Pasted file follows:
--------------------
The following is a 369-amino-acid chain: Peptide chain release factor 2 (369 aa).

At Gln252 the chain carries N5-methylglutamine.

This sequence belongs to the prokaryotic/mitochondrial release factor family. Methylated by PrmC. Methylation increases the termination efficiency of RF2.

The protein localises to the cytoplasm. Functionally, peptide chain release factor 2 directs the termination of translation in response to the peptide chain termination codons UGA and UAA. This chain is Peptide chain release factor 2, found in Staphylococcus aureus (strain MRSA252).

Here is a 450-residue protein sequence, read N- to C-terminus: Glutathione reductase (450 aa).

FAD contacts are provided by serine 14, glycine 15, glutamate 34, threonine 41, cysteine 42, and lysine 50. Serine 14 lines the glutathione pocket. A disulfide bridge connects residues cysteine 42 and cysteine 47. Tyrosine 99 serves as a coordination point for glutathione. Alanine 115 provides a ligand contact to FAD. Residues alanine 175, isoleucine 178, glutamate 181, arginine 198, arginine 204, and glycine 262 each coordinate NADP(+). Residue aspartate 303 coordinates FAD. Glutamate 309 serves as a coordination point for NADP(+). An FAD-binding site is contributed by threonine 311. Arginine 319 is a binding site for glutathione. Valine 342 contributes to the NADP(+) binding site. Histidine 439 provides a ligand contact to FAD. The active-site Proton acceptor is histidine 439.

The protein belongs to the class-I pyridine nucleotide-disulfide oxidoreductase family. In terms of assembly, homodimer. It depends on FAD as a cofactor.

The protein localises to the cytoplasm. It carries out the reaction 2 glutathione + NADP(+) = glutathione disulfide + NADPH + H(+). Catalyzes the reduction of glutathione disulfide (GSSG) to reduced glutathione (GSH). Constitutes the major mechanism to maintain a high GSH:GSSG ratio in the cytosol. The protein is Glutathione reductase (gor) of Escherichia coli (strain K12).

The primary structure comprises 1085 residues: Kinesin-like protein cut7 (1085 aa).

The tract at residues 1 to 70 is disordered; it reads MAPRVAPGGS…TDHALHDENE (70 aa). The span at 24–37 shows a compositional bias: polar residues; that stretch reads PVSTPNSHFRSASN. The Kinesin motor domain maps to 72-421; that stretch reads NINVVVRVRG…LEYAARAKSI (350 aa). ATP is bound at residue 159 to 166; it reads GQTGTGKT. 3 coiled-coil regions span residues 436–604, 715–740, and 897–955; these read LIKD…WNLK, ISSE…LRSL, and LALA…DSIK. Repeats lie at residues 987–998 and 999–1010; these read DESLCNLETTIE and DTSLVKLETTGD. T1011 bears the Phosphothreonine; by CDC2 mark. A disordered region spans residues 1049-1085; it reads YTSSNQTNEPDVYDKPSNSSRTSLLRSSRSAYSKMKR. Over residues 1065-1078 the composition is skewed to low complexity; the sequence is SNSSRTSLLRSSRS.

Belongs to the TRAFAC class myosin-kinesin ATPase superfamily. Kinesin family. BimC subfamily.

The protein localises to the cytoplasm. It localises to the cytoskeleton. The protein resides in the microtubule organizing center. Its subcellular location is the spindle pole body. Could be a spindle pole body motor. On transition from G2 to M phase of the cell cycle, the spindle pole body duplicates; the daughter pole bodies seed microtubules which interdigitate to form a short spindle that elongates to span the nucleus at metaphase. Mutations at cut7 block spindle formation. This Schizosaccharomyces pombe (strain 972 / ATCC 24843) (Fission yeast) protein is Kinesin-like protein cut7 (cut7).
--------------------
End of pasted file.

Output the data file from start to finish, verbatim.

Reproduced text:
The following is a 369-amino-acid chain: Peptide chain release factor 2 (369 aa).

At Gln252 the chain carries N5-methylglutamine.

This sequence belongs to the prokaryotic/mitochondrial release factor family. Methylated by PrmC. Methylation increases the termination efficiency of RF2.

The protein localises to the cytoplasm. Functionally, peptide chain release factor 2 directs the termination of translation in response to the peptide chain termination codons UGA and UAA. This chain is Peptide chain release factor 2, found in Staphylococcus aureus (strain MRSA252).

Here is a 450-residue protein sequence, read N- to C-terminus: Glutathione reductase (450 aa).

FAD contacts are provided by serine 14, glycine 15, glutamate 34, threonine 41, cysteine 42, and lysine 50. Serine 14 lines the glutathione pocket. A disulfide bridge connects residues cysteine 42 and cysteine 47. Tyrosine 99 serves as a coordination point for glutathione. Alanine 115 provides a ligand contact to FAD. Residues alanine 175, isoleucine 178, glutamate 181, arginine 198, arginine 204, and glycine 262 each coordinate NADP(+). Residue aspartate 303 coordinates FAD. Glutamate 309 serves as a coordination point for NADP(+). An FAD-binding site is contributed by threonine 311. Arginine 319 is a binding site for glutathione. Valine 342 contributes to the NADP(+) binding site. Histidine 439 provides a ligand contact to FAD. The active-site Proton acceptor is histidine 439.

The protein belongs to the class-I pyridine nucleotide-disulfide oxidoreductase family. In terms of assembly, homodimer. It depends on FAD as a cofactor.

The protein localises to the cytoplasm. It carries out the reaction 2 glutathione + NADP(+) = glutathione disulfide + NADPH + H(+). Catalyzes the reduction of glutathione disulfide (GSSG) to reduced glutathione (GSH). Constitutes the major mechanism to maintain a high GSH:GSSG ratio in the cytosol. The protein is Glutathione reductase (gor) of Escherichia coli (strain K12).

The primary structure comprises 1085 residues: Kinesin-like protein cut7 (1085 aa).

The tract at residues 1 to 70 is disordered; it reads MAPRVAPGGS…TDHALHDENE (70 aa). The span at 24–37 shows a compositional bias: polar residues; that stretch reads PVSTPNSHFRSASN. The Kinesin motor domain maps to 72-421; that stretch reads NINVVVRVRG…LEYAARAKSI (350 aa). ATP is bound at residue 159 to 166; it reads GQTGTGKT. 3 coiled-coil regions span residues 436–604, 715–740, and 897–955; these read LIKD…WNLK, ISSE…LRSL, and LALA…DSIK. Repeats lie at residues 987–998 and 999–1010; these read DESLCNLETTIE and DTSLVKLETTGD. T1011 bears the Phosphothreonine; by CDC2 mark. A disordered region spans residues 1049-1085; it reads YTSSNQTNEPDVYDKPSNSSRTSLLRSSRSAYSKMKR. Over residues 1065-1078 the composition is skewed to low complexity; the sequence is SNSSRTSLLRSSRS.

Belongs to the TRAFAC class myosin-kinesin ATPase superfamily. Kinesin family. BimC subfamily.

The protein localises to the cytoplasm. It localises to the cytoskeleton. The protein resides in the microtubule organizing center. Its subcellular location is the spindle pole body. Could be a spindle pole body motor. On transition from G2 to M phase of the cell cycle, the spindle pole body duplicates; the daughter pole bodies seed microtubules which interdigitate to form a short spindle that elongates to span the nucleus at metaphase. Mutations at cut7 block spindle formation. This Schizosaccharomyces pombe (strain 972 / ATCC 24843) (Fission yeast) protein is Kinesin-like protein cut7 (cut7).